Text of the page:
Raman spectroscopy is an optical scattering technique that utilizes the intrinsic vibrational energies of the compound and detects the difference in the frequency between the incident and scattered light. Raman spectroscopy is widely used for material characterization, because it has beneficial features including intrinsically high molecular specificity, the requirement for minimal or no sample pre-treatment, the ability to measure complex solutions, immunity to high water content, the flexibility of sampling configurations, and suitability for automation. Furthermore, Raman technology has useful properties such as nondestructive, noncontact, label-free, fast and robust way of measurement, which make the use of this technique very convenient and easy.
A monochromatic excitation light source (laser) is commonly used for Raman spectroscopy. Sufficient Raman signal intensities can be obtained by increasing laser power to a moderate level and optimizing the detector integration time to ensure that laser and collection spots are properly focused on the target without damaging the sample. Several factors may impact the quality of the detected Raman signal, such as detector shot noise, black-body radiation, ambient light, and fluorescence.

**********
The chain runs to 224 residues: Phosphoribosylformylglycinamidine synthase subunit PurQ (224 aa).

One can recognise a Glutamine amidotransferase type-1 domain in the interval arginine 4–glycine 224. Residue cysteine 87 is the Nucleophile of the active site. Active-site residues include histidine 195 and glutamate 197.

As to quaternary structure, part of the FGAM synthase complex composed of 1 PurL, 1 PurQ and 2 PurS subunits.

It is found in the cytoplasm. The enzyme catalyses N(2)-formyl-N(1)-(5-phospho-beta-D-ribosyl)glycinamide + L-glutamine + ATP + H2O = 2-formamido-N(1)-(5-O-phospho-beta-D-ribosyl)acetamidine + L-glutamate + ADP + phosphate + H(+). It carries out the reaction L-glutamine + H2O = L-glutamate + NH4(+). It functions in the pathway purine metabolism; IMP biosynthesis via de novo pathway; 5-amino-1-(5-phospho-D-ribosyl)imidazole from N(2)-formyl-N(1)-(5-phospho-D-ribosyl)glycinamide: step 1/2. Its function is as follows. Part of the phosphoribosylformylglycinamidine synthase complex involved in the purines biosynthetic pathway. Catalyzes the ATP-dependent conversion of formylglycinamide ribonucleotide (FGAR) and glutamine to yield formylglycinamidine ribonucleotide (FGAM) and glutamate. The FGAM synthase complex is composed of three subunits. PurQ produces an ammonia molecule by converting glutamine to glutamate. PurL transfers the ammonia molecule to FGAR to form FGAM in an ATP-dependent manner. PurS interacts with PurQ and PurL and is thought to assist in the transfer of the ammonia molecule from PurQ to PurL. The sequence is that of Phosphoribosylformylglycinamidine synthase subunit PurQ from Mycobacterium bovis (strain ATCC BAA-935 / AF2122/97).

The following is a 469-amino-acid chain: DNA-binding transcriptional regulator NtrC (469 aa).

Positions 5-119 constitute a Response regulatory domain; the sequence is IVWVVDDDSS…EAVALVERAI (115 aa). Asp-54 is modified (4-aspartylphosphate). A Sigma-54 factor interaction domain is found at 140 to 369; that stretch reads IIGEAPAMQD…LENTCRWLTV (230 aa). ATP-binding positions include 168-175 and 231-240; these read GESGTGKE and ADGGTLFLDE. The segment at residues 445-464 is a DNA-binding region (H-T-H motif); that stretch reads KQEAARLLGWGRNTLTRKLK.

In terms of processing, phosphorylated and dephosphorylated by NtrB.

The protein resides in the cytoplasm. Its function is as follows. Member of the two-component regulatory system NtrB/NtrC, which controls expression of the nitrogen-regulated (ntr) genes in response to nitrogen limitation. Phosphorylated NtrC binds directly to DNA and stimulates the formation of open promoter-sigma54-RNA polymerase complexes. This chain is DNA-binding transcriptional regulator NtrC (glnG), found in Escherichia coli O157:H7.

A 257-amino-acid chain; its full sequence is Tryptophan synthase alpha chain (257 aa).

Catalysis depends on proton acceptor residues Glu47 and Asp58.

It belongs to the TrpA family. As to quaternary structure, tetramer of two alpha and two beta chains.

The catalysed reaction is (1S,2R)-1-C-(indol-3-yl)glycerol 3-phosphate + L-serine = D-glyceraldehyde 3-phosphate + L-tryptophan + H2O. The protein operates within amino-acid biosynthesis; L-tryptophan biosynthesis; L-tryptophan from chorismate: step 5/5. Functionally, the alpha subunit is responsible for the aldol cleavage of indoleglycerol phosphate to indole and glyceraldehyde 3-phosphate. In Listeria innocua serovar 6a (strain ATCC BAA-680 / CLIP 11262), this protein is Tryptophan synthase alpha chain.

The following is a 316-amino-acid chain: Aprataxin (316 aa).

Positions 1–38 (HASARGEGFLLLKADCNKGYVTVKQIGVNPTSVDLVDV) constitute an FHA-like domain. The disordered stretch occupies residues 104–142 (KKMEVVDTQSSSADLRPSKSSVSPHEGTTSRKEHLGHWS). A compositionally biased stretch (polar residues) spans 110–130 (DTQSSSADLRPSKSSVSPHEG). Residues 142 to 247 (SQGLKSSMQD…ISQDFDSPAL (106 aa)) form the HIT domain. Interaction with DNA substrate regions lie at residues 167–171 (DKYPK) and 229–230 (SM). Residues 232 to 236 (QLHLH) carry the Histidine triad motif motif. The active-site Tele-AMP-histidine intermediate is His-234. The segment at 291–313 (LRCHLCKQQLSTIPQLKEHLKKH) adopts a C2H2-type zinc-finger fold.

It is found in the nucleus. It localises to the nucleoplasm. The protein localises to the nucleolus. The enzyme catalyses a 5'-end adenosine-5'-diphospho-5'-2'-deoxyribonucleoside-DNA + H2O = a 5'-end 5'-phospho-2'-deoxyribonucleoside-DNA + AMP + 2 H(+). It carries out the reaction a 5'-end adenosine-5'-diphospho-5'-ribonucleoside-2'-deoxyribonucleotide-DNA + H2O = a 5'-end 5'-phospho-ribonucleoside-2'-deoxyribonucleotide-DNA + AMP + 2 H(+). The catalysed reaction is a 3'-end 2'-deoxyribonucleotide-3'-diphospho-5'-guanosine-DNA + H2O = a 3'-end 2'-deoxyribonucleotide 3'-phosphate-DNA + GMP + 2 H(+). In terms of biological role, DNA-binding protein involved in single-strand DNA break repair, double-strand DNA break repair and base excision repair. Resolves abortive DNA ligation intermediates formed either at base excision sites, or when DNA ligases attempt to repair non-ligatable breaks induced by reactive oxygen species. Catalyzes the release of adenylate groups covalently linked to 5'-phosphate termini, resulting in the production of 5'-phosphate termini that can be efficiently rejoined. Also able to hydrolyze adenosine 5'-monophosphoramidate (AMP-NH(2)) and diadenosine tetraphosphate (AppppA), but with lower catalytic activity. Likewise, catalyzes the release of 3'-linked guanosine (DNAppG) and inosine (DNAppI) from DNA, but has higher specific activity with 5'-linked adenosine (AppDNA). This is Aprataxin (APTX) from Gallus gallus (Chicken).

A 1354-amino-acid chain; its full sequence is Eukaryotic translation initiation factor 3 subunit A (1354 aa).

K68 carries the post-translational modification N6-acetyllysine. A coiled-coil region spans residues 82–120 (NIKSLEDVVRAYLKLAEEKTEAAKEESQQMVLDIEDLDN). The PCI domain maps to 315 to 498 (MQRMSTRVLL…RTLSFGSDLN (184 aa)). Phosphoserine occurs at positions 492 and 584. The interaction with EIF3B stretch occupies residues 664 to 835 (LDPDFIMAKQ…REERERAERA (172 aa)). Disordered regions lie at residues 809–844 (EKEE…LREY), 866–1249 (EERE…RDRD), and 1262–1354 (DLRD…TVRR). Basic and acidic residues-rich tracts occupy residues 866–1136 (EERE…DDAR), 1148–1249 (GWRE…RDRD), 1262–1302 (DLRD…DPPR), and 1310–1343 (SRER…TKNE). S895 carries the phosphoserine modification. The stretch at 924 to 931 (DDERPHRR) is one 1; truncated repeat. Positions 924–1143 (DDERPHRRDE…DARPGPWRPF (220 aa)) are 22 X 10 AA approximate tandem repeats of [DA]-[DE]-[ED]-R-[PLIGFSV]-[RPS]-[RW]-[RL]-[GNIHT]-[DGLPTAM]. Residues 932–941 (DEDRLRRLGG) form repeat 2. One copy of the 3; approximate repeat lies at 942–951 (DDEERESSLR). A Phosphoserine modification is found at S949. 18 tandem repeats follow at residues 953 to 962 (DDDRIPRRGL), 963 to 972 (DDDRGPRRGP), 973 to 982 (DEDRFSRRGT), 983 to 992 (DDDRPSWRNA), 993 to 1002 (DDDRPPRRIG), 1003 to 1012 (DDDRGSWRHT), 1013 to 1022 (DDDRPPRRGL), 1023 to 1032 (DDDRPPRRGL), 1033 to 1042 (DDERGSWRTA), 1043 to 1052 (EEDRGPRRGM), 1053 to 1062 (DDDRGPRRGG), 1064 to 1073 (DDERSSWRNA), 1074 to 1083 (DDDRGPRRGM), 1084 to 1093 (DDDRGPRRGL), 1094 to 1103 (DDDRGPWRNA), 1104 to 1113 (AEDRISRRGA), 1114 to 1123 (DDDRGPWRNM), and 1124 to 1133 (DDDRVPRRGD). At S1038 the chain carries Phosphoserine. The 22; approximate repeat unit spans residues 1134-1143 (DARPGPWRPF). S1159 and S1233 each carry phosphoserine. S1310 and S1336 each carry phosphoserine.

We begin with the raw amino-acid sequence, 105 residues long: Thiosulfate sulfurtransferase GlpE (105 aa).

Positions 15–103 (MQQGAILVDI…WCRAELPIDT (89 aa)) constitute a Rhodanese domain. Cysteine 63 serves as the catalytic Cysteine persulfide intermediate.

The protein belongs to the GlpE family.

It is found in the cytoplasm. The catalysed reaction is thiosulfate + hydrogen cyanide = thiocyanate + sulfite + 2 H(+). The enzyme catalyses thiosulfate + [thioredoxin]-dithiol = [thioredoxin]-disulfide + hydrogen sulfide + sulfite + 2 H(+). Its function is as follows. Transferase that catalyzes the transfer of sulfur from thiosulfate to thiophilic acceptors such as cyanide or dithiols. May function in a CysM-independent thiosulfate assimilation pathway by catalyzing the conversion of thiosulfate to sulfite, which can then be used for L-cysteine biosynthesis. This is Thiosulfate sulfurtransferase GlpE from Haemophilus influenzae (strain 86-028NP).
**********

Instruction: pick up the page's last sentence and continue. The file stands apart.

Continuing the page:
The broad spectral disturbance of fluorescence in Raman measurements represents a major challenge and limits its wider application. An effective solution to this problem is time-gating, which is a general technique used in signal processing. Raman scattering and fluorescence emission phenomena differ in time scale. Raman scattering occurs fast, within sub picoseconds time scale, whereas fluorescence emission has much longer decay times. Thus, rejecting the fluorescence can be realized through temporal resolution of the spectral signal.
Time-gating Raman can be performed by various detection systems such as time-resolved photomultiplier tubes, intensified charge‐coupled devices (ICCDs), high-speed optical shutters based on a Kerr cell, quantum dot resonant tunneling diodes, and complementary metal-oxide semiconductor single-photon avalanche diodes (CMOS SPADs). SPADs can be used to detect even a single photon, and thus they are suitable for Raman photon collection. SPADs are integrated in standard CMOS technology and contain a basic p-n junction which is reverse‐biased above its breakdown, meaning that entry of even a single photon can trigger avalanche breakdown that can then be recorded.